Sen. Alexander [00:03:11] Well it is but it's important and there's seven provisions to do that I'll give you an example there. Last year Congress passed a new law by Senator Collins that eliminated and banned gag rules that prevented a pharmacist from telling you when you get your prescription drug what's the cheapest price would be. Sometimes it's cheaper to pay out of your own pocket than it is to use your insurance card. To do that. But there was a a gag clause in the contract with the pharmacy that prevented the pharmacy from doing that we get rid of a number of other gag clauses and anti-competitive provisions that exist in the law today to try to make sure that people have an easier idea of knowing what their health care costs really are. It's hard to lower your cost if we don't know what the cost is.

Guy Benson [00:04:02] That's right. No that's definitely true. And part of it also when it looks at when we're looking at prescription drugs and how to bring down the cost of prescription drugs that's a big issue for a lot of people again. Senator These are not necessarily sexy issues that are great rocking talk radio topics are going to light up the phone lines but it is an issue that matters to every single American in. You look at polling it's in fact the top issue for many many Americans. How can I make health care more affordable. That's what you're trying to do with this new bill the lower health care costs act of 2019. Talk about the prescription drug competition a piece of this.

Sen. Alexander [00:04:39] Well here's an example of that there are nine provisions in our bill that introduce more competition into the purchase of generic drugs. You know 90 percent of the prescription drugs you buy are generic drugs. They're they're not the brand name drugs they're supposed to be cheaper but the brand name manufacturers want to slow that process down and they've been using gimmicks to keep generic drugs from getting into the market. We eliminate a number of those gimmicks which will make prescription drugs cheaper. So if you have more transparency you have more competition. If you don't have a surprise bill come three months after you go to the emergency room all those things will reduce the cost of health care paid for out of your own pocket. And that is pretty important to the American people.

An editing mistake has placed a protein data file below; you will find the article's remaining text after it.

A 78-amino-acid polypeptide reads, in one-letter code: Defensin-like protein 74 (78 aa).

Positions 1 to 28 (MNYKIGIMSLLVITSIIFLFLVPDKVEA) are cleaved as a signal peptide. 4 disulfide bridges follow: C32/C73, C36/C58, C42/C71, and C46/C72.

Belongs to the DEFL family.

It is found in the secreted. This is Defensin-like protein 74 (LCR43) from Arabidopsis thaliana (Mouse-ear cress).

Guy Benson [00:05:26] No it definitely is. I guess my only concern about the prescription drugs element is if you are if you're making it much easier for generic drugs to flood the market and therefore it be cheaper for people. That's definitely a benefit. There's no question. But could that have the unintended effect of reducing the incentive for the drug makers to engage in expensive R and D research and development to come up with new drugs. Their argument would be we pour in all of this money trying to come up with new drugs and invent new solutions to help people live better and survive various diseases. If all of that labor is going to then be just sort of farmed out to anyone to take the technology or the formulas that we develop. Is it really worth all those investments? What's your your response to that potential criticism.

Sen. Alexander [00:06:16] Well we have provisions in the law for that. I mean the manufacturer of a drug may as you point out spent billions of dollars to develop a new way to identify Alzheimer's before symptoms. And it may fail or it may succeed. But in exchange for that money they get a long term exclusive patent which could be up to 20 years so they can sell what they invent for. For a long time at the higher price and then at the end of that patent the generic generic drug or what we call a biosimilars comes in. So we believe that we're not changing those laws. We're just trying to keep the laws from being abused. We want the drug manufacturers to have their patents but when the patents over we want their products to be cheaper and available at the drug counter for the people in this country.